Anxiety is a present fear of the future. In order to fear the future, we must piece together the following thoughts in no particular order:

  • Predict what will happen out of a myriad of possibilities
  • Determine cause and effect of our past, present, and future actions
  • List out an unlimited number of potential options
  • Determine the positive and negative outcomes of each option
  • Consider the feelings and emotions of all other people involved
  • Choosing to to act based on incomplete information and a high level of uncertainty

We are doing all of these things all the time and it takes a massive amount of brain power to run simulations of future events. The relative importance we attribute to every decision determines how long we are willing to think before taking action. Each additional person or course of action we consider results in an exponential rise in the complexity of analysis.

An age of complexity

Software and hardware improvements usually go hand in hand. That is not the case with our minds and bodies. Our brains have not been developing at a rate to keep up with the increasing complexity of information. The number of considerations for everything we do has been increasing exponentially. For example, social media has taken the stakeholder evaluation part of the anxiety process from a few people to hundreds or thousands.

Every photo, comment, like, or subscribe is visible and scrutinized by hundreds of people we know and thousands of people we might meet one day. The dawn of the internet has also expanded our list of potential options to limitless degrees. Having access to an overload of information makes coming to a decision far more difficult due to the paradox of choice.

As our number of options increases, so does the perceived opportunity cost of taking action. By choosing one option out of many, we discard all of the potential benefits of those other options while discounting all of the potential downsides. The opportunity cost of action can be so great that doing nothing and procrastinating the decision is often perceived to be the safest course of action.



The Curse of EQ

People are all sorts of contradictions that can be irrational, unpredictable, passionate, and whimsical. The ability to read and predict the emotions, feelings, thoughts, ambitions, and interests of others is highly complex. We can all do this to a varying degree and attribute exceptionally perceptive people as having a high emotional quotient. Collectively we agree that having a high EQ is extremely cool, beneficial, and important alongside its less cool, sibling: IQ.

While a high emotional intelligence is beneficial it is also a double edged sword when it comes to anxiety. The more perceptive we are of the joy of others, the more perceptive we are towards their pain. An acute understanding of how our actions can negatively impact others is a powerful paralytic agent that immobilizes with fear.


Old versus new risks

Our outdated hardware is geared for survival in a very harsh world. Pissing off the wrong person in our ancestral tribe could mean ostracism (which was the same as certain death in the jungle). It should be no surprise that fear of public speaking outranks fear of death because saying the wrong thing would not only result in death, but rather a slow, agonizing, starving or getting eaten alive type of death.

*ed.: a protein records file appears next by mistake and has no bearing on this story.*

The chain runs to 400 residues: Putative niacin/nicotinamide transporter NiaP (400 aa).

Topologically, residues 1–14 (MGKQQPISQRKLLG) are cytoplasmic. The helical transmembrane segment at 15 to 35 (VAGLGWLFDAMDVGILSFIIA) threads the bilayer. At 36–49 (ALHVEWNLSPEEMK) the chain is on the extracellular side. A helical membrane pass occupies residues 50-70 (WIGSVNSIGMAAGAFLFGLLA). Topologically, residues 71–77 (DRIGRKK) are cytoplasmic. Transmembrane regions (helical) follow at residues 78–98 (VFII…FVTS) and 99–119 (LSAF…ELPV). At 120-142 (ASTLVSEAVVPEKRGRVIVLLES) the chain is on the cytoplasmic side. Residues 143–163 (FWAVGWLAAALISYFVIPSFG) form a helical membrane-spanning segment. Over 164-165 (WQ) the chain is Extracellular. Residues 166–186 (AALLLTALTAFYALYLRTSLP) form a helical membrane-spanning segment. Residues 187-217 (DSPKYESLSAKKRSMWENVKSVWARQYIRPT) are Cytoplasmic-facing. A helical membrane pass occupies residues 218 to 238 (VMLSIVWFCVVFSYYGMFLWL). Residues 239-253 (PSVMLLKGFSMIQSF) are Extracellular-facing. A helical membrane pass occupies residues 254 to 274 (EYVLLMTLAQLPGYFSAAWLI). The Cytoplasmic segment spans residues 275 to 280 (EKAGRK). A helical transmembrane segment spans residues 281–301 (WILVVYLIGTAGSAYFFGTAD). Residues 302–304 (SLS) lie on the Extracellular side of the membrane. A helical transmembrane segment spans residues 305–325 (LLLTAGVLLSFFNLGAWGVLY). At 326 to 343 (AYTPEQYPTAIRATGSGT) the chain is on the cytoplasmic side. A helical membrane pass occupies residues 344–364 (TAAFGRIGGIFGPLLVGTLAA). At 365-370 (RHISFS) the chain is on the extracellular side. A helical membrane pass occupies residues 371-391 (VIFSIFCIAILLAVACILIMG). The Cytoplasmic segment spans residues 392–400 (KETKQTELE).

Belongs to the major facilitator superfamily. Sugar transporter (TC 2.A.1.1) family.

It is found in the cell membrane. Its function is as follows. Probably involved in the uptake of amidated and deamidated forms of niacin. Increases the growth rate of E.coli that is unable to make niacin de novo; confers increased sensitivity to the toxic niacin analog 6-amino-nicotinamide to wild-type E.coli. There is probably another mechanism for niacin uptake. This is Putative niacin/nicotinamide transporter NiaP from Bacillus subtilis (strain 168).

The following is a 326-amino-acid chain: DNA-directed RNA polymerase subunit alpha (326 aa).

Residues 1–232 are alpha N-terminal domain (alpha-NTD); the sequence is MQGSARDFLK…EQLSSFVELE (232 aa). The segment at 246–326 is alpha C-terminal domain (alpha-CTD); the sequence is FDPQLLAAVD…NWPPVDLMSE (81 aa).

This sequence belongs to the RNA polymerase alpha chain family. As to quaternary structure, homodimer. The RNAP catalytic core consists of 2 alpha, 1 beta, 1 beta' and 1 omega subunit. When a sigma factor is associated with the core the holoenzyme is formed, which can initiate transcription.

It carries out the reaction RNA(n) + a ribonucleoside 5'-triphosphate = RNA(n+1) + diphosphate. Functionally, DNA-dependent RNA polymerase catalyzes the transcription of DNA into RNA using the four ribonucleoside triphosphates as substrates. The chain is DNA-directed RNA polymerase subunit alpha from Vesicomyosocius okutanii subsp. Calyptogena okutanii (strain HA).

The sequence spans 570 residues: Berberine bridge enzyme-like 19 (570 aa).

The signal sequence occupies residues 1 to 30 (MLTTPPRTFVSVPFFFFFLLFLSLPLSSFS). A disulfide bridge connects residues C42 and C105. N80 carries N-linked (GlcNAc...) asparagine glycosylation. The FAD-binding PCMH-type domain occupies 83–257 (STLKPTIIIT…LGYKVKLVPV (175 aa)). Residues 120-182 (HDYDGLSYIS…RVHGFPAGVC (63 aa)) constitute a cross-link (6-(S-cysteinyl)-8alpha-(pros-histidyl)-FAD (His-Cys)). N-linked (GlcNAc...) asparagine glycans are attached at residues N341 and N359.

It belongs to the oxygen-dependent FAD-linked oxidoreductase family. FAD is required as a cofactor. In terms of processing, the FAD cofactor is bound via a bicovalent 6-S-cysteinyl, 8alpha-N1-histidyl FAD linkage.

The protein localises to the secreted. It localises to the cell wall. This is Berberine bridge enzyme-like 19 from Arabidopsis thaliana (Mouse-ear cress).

There is an innate part of our fear that stems from our history that is struggling to adapt to technology. Modern life brings about rising set of lethal dangers we have only encountered within the last few decades: cancer, obesity, automobile accidents. Electrical sockets kill more people than spiders but we all innately fear the creepy crawlies and feel nothing looking lethal sources of electricity.

Many people with a fear of flying cannot reconcile their feelings of intense anxiety with statistics that indicate airplanes are far safer than the cars they would not hesitate to jump into. It makes sense that we fear social rejection but we base that fear on our ancestor’s outcomes of possible death rather than adapt that fear to our modern day outcomes of, well, not death. Fortunately for us, many of our fears are outdated and inaction often carries a greater risk than stepping outside our comfort zone.


Acting with anxiety

It is worth repeating that our perception of fear is coupled with real risks faced by our ancestors that may no longer up to date. Hence, we spend our days living out anxious lives by attributing the wrong consequences to our actions without questioning the assumptions of that fear. We can leverage our understanding of history to slowly tease these apart. By questioning what it is we fear and why we can reassess if these hold up or not in a modern context and start to shift our paradigms of anxiety.

Once we can update our assessment of risks and benefits, we can act with the confidence that the innate fear we feel is a remnant of forgotten time. Some things are worth doing, others are not but whatever we decide we must not become paralyzed by the nearly infinite choices and future timelines that there are. We will always be acting with incomplete information based on uncertain outcomes, but no matter what happens, we will learn and become stronger having made the attempt.



About the author: Dr. Michael Jiang is a neuroscientist entrepreneur and co-founder and inventor of Nerv, a small healthy supplement for the management of occasional stress and anxiety. His mission is to destigmatize the conversation around mental health by offering accessible, healthy, and intuitive solutions. The views and opinions expressed in this article are those of the authors and do not necessarily reflect the position of others.